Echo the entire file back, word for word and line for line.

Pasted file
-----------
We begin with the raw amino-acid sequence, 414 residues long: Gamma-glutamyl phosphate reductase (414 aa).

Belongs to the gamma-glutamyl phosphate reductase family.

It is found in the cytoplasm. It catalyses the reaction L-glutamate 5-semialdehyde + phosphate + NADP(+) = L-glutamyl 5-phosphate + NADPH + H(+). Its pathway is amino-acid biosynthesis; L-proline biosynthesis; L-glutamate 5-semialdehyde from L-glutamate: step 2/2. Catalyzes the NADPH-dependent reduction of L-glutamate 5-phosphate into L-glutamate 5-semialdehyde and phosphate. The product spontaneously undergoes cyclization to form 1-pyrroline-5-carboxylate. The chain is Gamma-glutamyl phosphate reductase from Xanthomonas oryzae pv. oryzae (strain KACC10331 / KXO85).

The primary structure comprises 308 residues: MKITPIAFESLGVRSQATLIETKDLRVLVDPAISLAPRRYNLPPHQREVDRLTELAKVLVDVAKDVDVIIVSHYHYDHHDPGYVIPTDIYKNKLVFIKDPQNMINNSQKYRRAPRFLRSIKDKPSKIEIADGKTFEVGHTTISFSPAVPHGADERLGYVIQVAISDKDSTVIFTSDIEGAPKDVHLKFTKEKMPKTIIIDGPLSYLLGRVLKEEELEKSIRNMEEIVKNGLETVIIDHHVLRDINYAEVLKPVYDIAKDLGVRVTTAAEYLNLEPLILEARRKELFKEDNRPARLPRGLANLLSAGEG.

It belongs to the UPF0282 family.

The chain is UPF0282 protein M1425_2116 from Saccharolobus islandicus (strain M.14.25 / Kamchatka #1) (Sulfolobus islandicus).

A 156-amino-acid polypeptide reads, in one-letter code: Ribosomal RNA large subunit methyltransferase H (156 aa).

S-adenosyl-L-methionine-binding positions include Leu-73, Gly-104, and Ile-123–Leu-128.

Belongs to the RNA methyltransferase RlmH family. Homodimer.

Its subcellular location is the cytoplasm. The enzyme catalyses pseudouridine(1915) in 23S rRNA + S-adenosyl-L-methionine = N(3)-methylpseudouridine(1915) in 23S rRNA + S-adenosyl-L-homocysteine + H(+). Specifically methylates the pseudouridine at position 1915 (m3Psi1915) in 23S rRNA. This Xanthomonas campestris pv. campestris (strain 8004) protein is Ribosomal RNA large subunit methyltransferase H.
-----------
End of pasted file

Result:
We begin with the raw amino-acid sequence, 414 residues long: Gamma-glutamyl phosphate reductase (414 aa).

Belongs to the gamma-glutamyl phosphate reductase family.

It is found in the cytoplasm. It catalyses the reaction L-glutamate 5-semialdehyde + phosphate + NADP(+) = L-glutamyl 5-phosphate + NADPH + H(+). Its pathway is amino-acid biosynthesis; L-proline biosynthesis; L-glutamate 5-semialdehyde from L-glutamate: step 2/2. Catalyzes the NADPH-dependent reduction of L-glutamate 5-phosphate into L-glutamate 5-semialdehyde and phosphate. The product spontaneously undergoes cyclization to form 1-pyrroline-5-carboxylate. The chain is Gamma-glutamyl phosphate reductase from Xanthomonas oryzae pv. oryzae (strain KACC10331 / KXO85).

The primary structure comprises 308 residues: MKITPIAFESLGVRSQATLIETKDLRVLVDPAISLAPRRYNLPPHQREVDRLTELAKVLVDVAKDVDVIIVSHYHYDHHDPGYVIPTDIYKNKLVFIKDPQNMINNSQKYRRAPRFLRSIKDKPSKIEIADGKTFEVGHTTISFSPAVPHGADERLGYVIQVAISDKDSTVIFTSDIEGAPKDVHLKFTKEKMPKTIIIDGPLSYLLGRVLKEEELEKSIRNMEEIVKNGLETVIIDHHVLRDINYAEVLKPVYDIAKDLGVRVTTAAEYLNLEPLILEARRKELFKEDNRPARLPRGLANLLSAGEG.

It belongs to the UPF0282 family.

The chain is UPF0282 protein M1425_2116 from Saccharolobus islandicus (strain M.14.25 / Kamchatka #1) (Sulfolobus islandicus).

A 156-amino-acid polypeptide reads, in one-letter code: Ribosomal RNA large subunit methyltransferase H (156 aa).

S-adenosyl-L-methionine-binding positions include Leu-73, Gly-104, and Ile-123–Leu-128.

Belongs to the RNA methyltransferase RlmH family. Homodimer.

Its subcellular location is the cytoplasm. The enzyme catalyses pseudouridine(1915) in 23S rRNA + S-adenosyl-L-methionine = N(3)-methylpseudouridine(1915) in 23S rRNA + S-adenosyl-L-homocysteine + H(+). Specifically methylates the pseudouridine at position 1915 (m3Psi1915) in 23S rRNA. This Xanthomonas campestris pv. campestris (strain 8004) protein is Ribosomal RNA large subunit methyltransferase H.